The Angels on Tuesday released right-handed reliever Cody Allen, just days after designating for assignment, which meant they had time to seek out a trade partner or convince him to accept an outright assignment to the minors.
Allen, as you might have guess, has struggled badly this season:
In terms of FIP, which is fielding-independent pitching (i.e., what a pitcher's ERA should be given average luck and defensive support), Allen checks in with a grisly mark of 8.33. That largely flows from the fact that he's walked 20 batters, all unintentionally, in just 23 innings this season and allowed nine home runs over that same span. Along the way, he's lost a good bit of fastball velocity.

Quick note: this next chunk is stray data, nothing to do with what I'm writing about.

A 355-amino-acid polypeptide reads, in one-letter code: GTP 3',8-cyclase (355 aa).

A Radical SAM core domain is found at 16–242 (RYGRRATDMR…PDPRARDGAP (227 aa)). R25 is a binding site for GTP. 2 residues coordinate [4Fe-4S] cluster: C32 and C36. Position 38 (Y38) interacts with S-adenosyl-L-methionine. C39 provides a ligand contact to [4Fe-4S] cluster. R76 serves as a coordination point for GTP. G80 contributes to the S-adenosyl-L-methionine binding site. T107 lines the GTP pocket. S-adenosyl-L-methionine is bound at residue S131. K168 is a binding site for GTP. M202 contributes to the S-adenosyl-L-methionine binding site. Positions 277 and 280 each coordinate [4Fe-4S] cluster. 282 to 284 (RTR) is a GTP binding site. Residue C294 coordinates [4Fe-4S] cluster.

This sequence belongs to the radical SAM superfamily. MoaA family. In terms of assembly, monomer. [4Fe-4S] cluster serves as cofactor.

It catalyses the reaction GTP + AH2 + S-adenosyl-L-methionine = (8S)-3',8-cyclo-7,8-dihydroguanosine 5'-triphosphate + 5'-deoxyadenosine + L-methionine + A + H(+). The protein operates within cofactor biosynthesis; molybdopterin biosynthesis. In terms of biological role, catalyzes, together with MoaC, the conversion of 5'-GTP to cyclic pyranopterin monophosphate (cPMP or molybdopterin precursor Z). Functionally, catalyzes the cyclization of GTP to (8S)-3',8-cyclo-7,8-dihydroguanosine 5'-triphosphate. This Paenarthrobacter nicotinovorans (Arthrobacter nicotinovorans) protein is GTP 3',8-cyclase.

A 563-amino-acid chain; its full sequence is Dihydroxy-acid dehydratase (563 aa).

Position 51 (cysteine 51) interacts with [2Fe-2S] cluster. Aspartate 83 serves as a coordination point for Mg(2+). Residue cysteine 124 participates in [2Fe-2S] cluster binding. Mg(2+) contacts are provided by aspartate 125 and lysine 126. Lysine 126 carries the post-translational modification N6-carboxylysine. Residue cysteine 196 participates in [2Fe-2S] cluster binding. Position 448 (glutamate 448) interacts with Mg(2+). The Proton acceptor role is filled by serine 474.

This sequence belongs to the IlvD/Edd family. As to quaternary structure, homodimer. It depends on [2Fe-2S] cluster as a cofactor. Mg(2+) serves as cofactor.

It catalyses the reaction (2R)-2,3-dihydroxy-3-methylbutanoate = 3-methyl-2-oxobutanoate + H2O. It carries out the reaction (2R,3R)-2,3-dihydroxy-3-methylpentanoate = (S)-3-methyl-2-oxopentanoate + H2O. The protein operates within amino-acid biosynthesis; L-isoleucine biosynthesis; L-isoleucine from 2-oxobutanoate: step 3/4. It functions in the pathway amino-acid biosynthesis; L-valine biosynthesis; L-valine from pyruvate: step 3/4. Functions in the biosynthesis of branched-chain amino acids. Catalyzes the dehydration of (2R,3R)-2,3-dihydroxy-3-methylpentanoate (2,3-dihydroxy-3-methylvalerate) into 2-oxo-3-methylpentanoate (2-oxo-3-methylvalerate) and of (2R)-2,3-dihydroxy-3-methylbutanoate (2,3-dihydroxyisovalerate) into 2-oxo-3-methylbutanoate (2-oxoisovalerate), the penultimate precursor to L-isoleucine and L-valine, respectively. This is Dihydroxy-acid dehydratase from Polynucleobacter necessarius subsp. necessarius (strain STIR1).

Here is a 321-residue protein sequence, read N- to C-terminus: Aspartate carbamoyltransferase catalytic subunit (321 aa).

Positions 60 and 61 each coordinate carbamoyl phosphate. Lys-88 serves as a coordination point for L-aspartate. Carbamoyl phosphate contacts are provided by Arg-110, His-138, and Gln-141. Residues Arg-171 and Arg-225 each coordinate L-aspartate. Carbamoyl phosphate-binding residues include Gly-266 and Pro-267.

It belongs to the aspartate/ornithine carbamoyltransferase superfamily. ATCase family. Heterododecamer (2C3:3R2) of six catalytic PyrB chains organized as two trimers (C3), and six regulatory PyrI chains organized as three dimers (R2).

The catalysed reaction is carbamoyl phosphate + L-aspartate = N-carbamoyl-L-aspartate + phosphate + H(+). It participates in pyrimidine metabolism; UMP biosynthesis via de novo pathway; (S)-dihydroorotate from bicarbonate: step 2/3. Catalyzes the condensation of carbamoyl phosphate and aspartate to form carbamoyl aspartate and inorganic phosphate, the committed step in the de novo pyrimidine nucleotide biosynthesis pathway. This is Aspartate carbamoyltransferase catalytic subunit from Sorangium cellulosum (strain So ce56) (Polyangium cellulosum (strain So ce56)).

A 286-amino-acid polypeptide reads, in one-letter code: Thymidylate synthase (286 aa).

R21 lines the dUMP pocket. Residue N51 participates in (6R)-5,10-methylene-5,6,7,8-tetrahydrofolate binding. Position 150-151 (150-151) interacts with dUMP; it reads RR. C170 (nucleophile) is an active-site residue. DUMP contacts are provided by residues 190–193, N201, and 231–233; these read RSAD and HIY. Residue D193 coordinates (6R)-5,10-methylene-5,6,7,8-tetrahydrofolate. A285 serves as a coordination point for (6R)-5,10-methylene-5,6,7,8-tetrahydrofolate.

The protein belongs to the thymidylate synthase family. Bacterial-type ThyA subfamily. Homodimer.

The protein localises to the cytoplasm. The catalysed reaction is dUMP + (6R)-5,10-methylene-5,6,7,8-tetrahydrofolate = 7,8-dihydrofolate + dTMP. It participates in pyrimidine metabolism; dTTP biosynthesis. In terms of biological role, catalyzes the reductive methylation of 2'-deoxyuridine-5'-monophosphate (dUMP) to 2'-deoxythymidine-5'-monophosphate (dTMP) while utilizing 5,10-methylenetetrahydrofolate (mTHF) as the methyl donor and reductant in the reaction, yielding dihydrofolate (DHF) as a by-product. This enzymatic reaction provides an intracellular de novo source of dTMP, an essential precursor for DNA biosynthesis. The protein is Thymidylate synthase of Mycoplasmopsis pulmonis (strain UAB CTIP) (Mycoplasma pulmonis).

Given those numbers, it's not surprising that Allen is being given the heave-ho. What is surprising is that Allen finds himself in such a spot so soon after being a pretty darn good closer for several seasons. Allen, who's still 30 years of age, from 2014-17 compiled 120 saves for the Indians while pitching to a 165 with 369 strikeouts in 274 1/3 innings. He was the guy getting the final outs for one of the best teams in baseball, and he did a darn good job in the role.
In his final season in Cleveland Allen lost his control, but the Angels still inked him to an $8.5 million pact for this season. Obviously, Allen's 2018 struggles were the onset of deep collapse rather than an aberration. Given his track record some team may take a flyer on Allen, but the velo loss in tandem with his no longer being able to throw his curve for strikes mean Allen may be done pitching at the highest level. Not so long ago, that seemed fairly unthinkable.